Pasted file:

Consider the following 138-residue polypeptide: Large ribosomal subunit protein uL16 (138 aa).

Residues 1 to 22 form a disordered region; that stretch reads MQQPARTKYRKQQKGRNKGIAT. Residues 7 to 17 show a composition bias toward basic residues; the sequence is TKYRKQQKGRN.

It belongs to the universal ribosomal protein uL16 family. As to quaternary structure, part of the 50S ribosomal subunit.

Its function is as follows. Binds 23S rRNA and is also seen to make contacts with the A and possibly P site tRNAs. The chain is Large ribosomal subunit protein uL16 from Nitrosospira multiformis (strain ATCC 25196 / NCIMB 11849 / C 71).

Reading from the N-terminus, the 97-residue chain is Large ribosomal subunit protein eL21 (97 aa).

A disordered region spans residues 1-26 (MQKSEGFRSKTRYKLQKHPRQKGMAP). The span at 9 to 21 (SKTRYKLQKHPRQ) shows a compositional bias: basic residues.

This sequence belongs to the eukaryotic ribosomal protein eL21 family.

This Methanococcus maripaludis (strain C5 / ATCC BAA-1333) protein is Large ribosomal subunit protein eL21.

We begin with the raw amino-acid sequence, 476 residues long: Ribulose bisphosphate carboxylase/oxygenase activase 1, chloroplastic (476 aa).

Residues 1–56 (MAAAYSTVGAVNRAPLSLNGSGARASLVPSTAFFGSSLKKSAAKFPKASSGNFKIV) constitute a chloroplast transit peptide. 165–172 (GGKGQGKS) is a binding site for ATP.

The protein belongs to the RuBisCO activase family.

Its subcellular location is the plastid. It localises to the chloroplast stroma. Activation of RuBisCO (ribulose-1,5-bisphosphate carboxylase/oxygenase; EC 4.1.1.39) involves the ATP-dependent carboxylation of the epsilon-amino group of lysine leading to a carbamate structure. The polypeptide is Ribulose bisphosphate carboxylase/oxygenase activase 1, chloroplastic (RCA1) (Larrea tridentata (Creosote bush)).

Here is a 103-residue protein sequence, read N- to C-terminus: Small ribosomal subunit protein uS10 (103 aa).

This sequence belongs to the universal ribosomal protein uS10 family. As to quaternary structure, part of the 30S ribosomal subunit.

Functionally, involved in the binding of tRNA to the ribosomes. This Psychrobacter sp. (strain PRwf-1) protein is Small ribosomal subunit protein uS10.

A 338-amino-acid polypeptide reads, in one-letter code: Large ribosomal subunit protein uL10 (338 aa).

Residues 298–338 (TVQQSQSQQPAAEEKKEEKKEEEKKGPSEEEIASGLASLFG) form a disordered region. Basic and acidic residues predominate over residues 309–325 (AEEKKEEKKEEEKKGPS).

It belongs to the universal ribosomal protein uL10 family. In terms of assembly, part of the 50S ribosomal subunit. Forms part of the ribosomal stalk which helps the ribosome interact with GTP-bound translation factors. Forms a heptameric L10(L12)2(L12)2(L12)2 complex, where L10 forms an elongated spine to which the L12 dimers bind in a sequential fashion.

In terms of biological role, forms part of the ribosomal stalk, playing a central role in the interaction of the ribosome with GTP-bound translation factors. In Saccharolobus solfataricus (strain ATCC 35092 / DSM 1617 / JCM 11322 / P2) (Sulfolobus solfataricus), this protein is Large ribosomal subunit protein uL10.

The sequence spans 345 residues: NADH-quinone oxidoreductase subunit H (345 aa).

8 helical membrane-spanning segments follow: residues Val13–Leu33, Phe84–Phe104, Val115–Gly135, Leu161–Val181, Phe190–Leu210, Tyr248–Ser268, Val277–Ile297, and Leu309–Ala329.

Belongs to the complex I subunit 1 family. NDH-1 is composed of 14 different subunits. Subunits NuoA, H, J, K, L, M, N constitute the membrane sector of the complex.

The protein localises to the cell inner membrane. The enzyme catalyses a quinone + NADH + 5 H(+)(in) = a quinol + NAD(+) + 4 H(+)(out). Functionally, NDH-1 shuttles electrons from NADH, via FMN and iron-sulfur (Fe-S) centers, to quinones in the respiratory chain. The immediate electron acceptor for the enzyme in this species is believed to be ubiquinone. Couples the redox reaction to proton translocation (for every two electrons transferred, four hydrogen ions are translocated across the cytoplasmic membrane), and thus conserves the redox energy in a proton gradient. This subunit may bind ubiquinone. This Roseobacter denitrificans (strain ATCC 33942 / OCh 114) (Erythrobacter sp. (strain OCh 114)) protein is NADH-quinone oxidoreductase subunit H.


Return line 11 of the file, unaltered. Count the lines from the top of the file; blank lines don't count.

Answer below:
The protein belongs to the RuBisCO activase family.